Rethink MVPD a la carte in wake of ESPN NFL pact


RBR-TVBR Analysis:

ESPN has just decided to throw long, as if it’s down by six points and facing a 4th-and-25 situation with ten seconds left on the clock, and the receiver is the National Football League. However, the NFL won’t be catching a football, it’ll be catching a pot of gold. All things being equal, broadcasters are usually in favor of less regulation – but this event may provide the tipping point for broadcasters to sign on with those calling for a mandate requiring an a la carte channel selection option for MVPD subscribers.

One of the keys to maintaining a healthy local broadcasting system, and through it necessary consumer access to local news and information, especially critical local disaster information – is access to the quality programming broadcasters need to stay in business.

A service like ESPN, which charges penthouse rates for carriage, and/or gets other co-owned channels onto MVPD channel lineups by bundling them with ESPN, has a steady revenue stream that that hedges its vulnerability to the ups and downs of the advertising business.

The move of Monday Night Football from ABC Television Network to ESPN – from free TV to pay TV – is a shot over the wall for broadcasters, and the latest ESPN deal with the NFL is cause to man the ramparts.

The direction this sort of event is headed will have the effect of pricing broadcast networks out of prime programming events. Big stable income cable will simply be able to outbid broadcasters at all turns.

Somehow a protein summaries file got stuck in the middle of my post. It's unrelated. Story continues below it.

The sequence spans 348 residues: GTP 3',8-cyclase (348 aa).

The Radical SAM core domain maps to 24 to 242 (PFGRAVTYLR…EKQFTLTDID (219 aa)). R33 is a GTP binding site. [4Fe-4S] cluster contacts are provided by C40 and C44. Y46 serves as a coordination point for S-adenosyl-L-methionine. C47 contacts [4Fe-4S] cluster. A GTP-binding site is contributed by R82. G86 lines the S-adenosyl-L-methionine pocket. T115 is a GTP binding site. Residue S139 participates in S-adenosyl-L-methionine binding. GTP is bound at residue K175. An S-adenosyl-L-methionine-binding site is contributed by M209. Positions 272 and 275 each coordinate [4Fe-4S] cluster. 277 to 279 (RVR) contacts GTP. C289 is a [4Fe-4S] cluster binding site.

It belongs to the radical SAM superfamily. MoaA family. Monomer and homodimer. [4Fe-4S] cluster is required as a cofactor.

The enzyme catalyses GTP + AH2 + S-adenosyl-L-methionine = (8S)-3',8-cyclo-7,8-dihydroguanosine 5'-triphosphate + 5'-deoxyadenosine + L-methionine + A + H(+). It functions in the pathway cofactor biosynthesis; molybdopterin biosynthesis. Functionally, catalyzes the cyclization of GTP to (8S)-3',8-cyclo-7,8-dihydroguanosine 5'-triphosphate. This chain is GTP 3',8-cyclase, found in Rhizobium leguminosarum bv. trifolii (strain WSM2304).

And that’s not all — this is a double-dip threat. On another level, if the NFL price tag causes ESPN to raise its carriage fees higher, it will make it that much harder for broadcasters to get fair value for retransmission consent.

What’s amazing is that MVPD subscribers don’t seem to be aware that they are already paying for ESPN, whether they watch it or not. The Sacramento Bee did a non-scientific poll of its readers, asking them how much they’d pay for the station. As of the afternoon of 9/16/11, 364 readers had weighed in. Here are the results:

$5 – 39 voters (11%)
$10 – 10 votes (3%)
$15 – 7 voters (2%)
$0 – 308 voters (85%)

We suspect that the 85% have no idea they are already paying $5 a month – or $60 a year – to get ESPN.
Although this writer is a sports fan, we rarely have ESPN tuned in here. In fact, we haven’t watched ESPN at our residence since the 2010 NFL season, and the only games we watch in general are those involving the two household favorite teams (Steelers and Redskins for those keeping score at home) and the occasional game featuring a rival. We’re paying $60 a year, or somewhere around there, for maybe four-six football games a year.

We used to not mind the subscription model – where we could flip through a wide selection of channels and settle where we wanted for one monthly fee.

But as that fee rises, and as channels we don’t ever watch go ballistic with their fee demands, and as those fees threaten the programming we can get on our local television stations that we do rely on, we are coming to the opinion that we’d like to opt out of channels like ESPN.

Maybe it’s time to find out exactly how much ESPN is really worth. If this household is given a chance to vote with its checkbook, we can pretty much guarantee we will deduct our $60 from the ESPN bottom line. We’ll bet a lot of other households will follow suit, and ESPN and its parent Walt Disney will think twice before bidding up rights fees into the stratosphere.

As a matter of survival – both in terms of access to prime programming and access to fair carriage compensation – we think broadcasters should start thinking along the same lines.